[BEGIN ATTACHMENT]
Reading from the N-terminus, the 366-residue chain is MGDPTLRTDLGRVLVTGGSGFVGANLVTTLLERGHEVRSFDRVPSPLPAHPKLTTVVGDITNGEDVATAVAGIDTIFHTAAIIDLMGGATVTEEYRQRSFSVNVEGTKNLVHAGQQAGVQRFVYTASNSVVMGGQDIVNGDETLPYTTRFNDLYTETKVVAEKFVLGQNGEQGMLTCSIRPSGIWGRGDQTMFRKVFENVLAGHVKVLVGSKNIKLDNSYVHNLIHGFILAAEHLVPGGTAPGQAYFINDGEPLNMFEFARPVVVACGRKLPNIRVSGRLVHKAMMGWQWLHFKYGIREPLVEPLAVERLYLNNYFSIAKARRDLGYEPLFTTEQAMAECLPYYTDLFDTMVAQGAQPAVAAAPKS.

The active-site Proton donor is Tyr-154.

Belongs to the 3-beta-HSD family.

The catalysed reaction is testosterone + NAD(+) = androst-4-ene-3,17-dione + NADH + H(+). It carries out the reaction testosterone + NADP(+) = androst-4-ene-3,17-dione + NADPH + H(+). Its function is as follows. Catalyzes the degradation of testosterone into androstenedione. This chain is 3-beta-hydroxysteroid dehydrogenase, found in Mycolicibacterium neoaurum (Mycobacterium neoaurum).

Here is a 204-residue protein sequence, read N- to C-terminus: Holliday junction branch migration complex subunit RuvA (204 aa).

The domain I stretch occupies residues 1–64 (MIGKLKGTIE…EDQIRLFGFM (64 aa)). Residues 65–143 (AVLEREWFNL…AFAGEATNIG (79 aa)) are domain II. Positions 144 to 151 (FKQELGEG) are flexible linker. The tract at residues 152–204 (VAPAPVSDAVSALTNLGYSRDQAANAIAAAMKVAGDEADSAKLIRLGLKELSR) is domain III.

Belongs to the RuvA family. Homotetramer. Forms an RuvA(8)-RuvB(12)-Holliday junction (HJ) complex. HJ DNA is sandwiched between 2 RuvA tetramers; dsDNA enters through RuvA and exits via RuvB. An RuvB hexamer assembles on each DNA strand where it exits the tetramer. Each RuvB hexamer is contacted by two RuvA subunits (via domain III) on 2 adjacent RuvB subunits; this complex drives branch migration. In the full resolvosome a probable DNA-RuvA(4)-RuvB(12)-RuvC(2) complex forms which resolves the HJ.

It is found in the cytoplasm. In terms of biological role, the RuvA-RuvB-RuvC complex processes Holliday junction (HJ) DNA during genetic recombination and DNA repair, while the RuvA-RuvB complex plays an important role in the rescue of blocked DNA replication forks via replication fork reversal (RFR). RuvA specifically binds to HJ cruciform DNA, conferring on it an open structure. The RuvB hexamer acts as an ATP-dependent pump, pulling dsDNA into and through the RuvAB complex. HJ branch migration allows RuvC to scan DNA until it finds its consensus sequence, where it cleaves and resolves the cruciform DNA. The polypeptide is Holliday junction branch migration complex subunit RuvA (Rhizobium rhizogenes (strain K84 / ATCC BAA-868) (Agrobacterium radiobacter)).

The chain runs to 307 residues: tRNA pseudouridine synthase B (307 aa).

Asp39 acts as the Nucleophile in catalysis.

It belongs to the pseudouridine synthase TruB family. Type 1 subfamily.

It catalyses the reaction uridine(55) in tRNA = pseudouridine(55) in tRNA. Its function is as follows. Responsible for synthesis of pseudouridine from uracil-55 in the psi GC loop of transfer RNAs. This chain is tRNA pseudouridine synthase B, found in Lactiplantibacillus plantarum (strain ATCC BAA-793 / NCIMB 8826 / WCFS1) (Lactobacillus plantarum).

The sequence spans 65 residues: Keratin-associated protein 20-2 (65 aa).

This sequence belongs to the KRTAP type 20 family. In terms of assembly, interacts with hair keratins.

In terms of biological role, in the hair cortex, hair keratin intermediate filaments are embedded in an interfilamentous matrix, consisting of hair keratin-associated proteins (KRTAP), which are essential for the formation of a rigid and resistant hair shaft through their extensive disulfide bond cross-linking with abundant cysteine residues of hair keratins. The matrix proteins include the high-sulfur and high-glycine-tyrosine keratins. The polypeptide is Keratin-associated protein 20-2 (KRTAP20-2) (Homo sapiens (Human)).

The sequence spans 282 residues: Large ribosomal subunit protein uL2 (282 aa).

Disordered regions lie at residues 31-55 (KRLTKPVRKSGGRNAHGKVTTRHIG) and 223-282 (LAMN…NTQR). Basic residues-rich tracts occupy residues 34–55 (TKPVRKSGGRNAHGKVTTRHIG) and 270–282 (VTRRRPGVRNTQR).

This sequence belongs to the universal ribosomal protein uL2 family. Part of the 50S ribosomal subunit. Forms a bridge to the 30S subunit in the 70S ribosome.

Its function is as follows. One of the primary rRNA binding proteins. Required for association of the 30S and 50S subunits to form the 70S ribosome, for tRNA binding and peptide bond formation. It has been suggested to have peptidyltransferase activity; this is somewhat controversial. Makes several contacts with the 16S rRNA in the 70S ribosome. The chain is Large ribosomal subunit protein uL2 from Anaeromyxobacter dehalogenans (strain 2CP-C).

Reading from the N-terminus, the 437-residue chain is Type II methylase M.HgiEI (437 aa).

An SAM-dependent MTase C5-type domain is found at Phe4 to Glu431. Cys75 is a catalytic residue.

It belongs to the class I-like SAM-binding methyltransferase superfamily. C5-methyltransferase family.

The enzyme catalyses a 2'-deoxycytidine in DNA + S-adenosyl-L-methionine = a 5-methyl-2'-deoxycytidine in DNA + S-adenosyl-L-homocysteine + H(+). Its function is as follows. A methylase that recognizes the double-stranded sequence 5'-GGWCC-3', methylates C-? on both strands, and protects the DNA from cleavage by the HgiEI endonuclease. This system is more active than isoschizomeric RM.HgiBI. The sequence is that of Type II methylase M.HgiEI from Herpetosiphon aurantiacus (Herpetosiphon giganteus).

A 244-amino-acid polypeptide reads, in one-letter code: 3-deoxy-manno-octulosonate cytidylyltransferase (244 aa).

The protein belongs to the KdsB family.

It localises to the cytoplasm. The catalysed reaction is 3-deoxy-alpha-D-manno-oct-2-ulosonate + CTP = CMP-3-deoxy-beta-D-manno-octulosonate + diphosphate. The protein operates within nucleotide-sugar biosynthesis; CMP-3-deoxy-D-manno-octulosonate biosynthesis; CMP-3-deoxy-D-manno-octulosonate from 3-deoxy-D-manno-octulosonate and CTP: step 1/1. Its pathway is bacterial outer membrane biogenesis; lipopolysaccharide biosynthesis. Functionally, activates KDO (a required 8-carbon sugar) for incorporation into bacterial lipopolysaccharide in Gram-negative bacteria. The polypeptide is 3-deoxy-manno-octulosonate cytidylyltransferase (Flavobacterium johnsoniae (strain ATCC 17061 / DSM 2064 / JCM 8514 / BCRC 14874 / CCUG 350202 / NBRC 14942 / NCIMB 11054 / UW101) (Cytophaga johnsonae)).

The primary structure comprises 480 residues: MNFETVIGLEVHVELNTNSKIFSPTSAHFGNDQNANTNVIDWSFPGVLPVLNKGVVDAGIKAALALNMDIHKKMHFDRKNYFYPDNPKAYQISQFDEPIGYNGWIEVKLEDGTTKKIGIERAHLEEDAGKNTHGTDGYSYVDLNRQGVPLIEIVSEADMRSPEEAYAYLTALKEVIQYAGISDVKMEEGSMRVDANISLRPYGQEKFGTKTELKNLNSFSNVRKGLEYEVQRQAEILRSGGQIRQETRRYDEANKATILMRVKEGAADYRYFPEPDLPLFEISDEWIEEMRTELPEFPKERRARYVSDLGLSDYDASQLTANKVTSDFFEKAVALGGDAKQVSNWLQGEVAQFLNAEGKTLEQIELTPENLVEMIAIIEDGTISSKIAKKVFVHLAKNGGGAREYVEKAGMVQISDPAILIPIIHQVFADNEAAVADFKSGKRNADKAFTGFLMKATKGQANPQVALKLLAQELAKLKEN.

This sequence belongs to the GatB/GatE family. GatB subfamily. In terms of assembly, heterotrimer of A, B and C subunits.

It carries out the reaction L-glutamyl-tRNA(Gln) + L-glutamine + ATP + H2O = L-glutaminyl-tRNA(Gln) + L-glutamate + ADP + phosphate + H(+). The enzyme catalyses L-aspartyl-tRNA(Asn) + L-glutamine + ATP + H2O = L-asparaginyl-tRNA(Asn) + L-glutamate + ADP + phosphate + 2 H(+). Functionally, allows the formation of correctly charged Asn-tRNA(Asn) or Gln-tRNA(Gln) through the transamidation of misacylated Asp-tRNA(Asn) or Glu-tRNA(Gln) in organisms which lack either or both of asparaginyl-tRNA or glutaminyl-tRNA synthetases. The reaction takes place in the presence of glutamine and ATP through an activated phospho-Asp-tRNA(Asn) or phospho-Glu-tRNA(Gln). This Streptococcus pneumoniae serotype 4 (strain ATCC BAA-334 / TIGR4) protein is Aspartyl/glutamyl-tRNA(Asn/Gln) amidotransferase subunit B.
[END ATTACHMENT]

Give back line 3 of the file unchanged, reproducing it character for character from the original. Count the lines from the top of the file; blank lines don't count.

Belongs to the 3-beta-HSD family.